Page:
Got it. And that would cause you then to potentially upside of the pipe.

Terry Spencer

That’s correct.

Ted Durbin – Goldman Sachs

Got it. Okay, that’s it from me. Thanks guys.

John Gibson

Thanks Ted.

Operator

We will go next to John Edwards with Credit Suisse.

John Edwards – Credit Suisse

Yes, good morning everybody.

John Gibson

Good morning, John.

John Edwards – Credit Suisse

Just curious, you are making some comments about your distribution growth outlook in relation to coverage. And so, I am just curious, would you be more inclined to slow that growth just a bit to keep your coverage within your 1.05 to 1.15 target, or would you be more inclined to maintain sort of the low end of the 15% to 20% range and take your coverage down a bit?

John Gibson

Well, there’s no answer to give to you at this point in time. That's a board issue, but we have had that discussion with the board, and it’s management's view that we probably would focus more on the coverage ratio than we would the accelerating the distribution.

But again, it all depends on where the market is at that particular point in time. I think the more important thing is that we don't necessarily see ourselves in that position. Rob, is there anything you want to add to that?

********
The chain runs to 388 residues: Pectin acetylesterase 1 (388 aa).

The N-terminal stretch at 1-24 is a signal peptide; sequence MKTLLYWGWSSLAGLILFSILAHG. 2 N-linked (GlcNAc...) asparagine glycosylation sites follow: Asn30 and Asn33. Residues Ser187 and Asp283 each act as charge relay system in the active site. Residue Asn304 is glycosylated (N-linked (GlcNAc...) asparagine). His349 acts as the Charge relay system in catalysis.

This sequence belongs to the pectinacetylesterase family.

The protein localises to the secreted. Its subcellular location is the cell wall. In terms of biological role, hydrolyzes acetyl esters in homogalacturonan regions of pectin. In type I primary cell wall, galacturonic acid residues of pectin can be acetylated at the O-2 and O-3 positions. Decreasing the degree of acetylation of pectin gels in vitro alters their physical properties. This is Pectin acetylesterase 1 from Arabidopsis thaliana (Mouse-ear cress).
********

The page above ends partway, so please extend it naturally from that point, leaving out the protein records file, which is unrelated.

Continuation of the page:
Robert Martinovich

Yes, I think just to imply John, much like when we had periods of time, John, where we knew we had unsustainable optimization levels and we had coverage ratios well exceeding that target rate. There are going to be periods of times we are down below. So, I think you have to look at there from a sustainability standpoint before you make the final decision.

John Edwards – Credit Suisse

Okay. Great. And then, with regards to the ethane supply demand balance outlook, there were some comments made indicating there would be some periods of oversupply although 2015 to '17, the expectation was it would be in relative balance. And I was just wondering if you had any more thoughts regarding the 2013 to '15 timeframe with respect to what kind of or where you think the supply demand balance might be at that point in that timeframe?

John Gibson